When my children were little and I told them it was time to go to bed, I always got the usual arguments. “I’m not tired.” “I don’t want to go to bed yet.” “It’s not fair that Matt gets to stay up later.” On and on and on. If you are a parent you know the drill. At some point one of my children would say, “I wish I were a grown up!” And I would roll my eyes and say “oh yeah, well let me tell you! There are only two things that I get to do as a grown up that you don’t get to do as a kid. And those are; I get to decide when I will go to bed and what I am going to eat.” All the other privileges of adulthood are laced with responsibilities. Think about it. It’s true.
I get to drive! True I’m now everyone’s chauffeur. I get to buy things. True but I work 40 hours a week to earn the money to buy mostly things we need to survive. I get to go skiing, or boating, or … True but I have to cover all my responsibilities before I can do any playing. So where am I going with this?
Over the years I have said…when I retire I will… sleep in, read books, watch old movies, journal, take walks, visit with family and friends, and so on. Why? Because my life is so full of activities, work and obligations that my time doesn’t always feel like my own. We are taught from the time we are young that productivity means success. It equates to a life well-lived. But man am I tired!
I listen to my mom telling me about her days and think ‘I can’t wait.’ I look forward to the time when I have nothing that demands my time and attention other than the things I simply want to do in the moment. As seniors finally arrive at this stage, look around and begin to choose where they want to put their energy, adult children are pushing them to keep on going. I’ve seen it a thousand times. Mom or Dad simply want to sit in the garden, stay in bed till noon, have a two hour tea, yet adult children want them to go dancing, garden, get up and get going. So my question is: When are we old enough to say no to the things we don’t want to do?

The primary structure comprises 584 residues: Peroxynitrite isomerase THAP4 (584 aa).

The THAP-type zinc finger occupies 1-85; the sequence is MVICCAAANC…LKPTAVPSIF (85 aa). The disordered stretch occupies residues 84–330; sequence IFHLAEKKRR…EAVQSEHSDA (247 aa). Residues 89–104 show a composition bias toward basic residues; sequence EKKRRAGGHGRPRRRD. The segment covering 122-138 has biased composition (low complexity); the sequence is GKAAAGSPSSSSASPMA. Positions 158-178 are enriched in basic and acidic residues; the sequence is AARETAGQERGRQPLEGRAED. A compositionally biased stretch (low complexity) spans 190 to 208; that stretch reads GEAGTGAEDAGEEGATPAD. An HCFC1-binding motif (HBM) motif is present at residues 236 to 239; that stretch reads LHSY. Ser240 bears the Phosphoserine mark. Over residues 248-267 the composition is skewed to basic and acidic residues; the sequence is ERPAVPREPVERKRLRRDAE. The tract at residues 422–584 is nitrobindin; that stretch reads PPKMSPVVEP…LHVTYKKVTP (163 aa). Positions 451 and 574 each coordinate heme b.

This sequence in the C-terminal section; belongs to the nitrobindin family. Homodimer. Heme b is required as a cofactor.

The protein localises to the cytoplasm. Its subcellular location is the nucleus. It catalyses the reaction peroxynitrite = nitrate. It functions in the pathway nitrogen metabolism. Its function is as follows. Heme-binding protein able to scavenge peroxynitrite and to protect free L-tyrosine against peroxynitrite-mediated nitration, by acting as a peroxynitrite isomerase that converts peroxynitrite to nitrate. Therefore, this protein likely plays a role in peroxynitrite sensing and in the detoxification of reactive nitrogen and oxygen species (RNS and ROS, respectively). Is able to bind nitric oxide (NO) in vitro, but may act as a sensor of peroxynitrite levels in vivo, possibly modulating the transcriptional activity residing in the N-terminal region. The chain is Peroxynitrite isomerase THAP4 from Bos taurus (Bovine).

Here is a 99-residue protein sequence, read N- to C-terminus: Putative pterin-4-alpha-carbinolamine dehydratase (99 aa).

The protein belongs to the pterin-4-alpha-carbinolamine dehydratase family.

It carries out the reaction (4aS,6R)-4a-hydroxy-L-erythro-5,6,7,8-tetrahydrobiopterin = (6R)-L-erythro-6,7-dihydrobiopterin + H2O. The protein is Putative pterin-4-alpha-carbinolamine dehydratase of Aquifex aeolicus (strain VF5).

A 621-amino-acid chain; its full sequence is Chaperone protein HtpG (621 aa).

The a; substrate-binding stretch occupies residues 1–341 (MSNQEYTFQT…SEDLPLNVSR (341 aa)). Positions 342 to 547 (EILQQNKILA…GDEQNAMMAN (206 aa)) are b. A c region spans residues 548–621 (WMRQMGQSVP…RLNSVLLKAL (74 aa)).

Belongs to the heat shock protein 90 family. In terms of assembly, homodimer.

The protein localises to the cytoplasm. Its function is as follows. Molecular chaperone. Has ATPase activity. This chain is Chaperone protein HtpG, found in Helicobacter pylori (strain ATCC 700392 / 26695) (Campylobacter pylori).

We can’t when we’re children because our parents won’t let us. We can’t when we are in our 20′s to 60′s because we have kids and work to take care. And now I hear that seniors in their 70′s and older can’t either because their kids won’t let them. Are we really that afraid of quiet time? Of contemplation and reflection? Of just ‘being’ instead of constantly ‘doing?’
I invite you to think about that the next time your parent says no to some activity. Give them the right they so deserve. To be the boss of their own time without regret or guilt. They’ve earned it and when you get there, you will have earned it too. Perhaps if we could all see the amazing freedom that comes with aging we wouldn’t dread getting older as much as we do.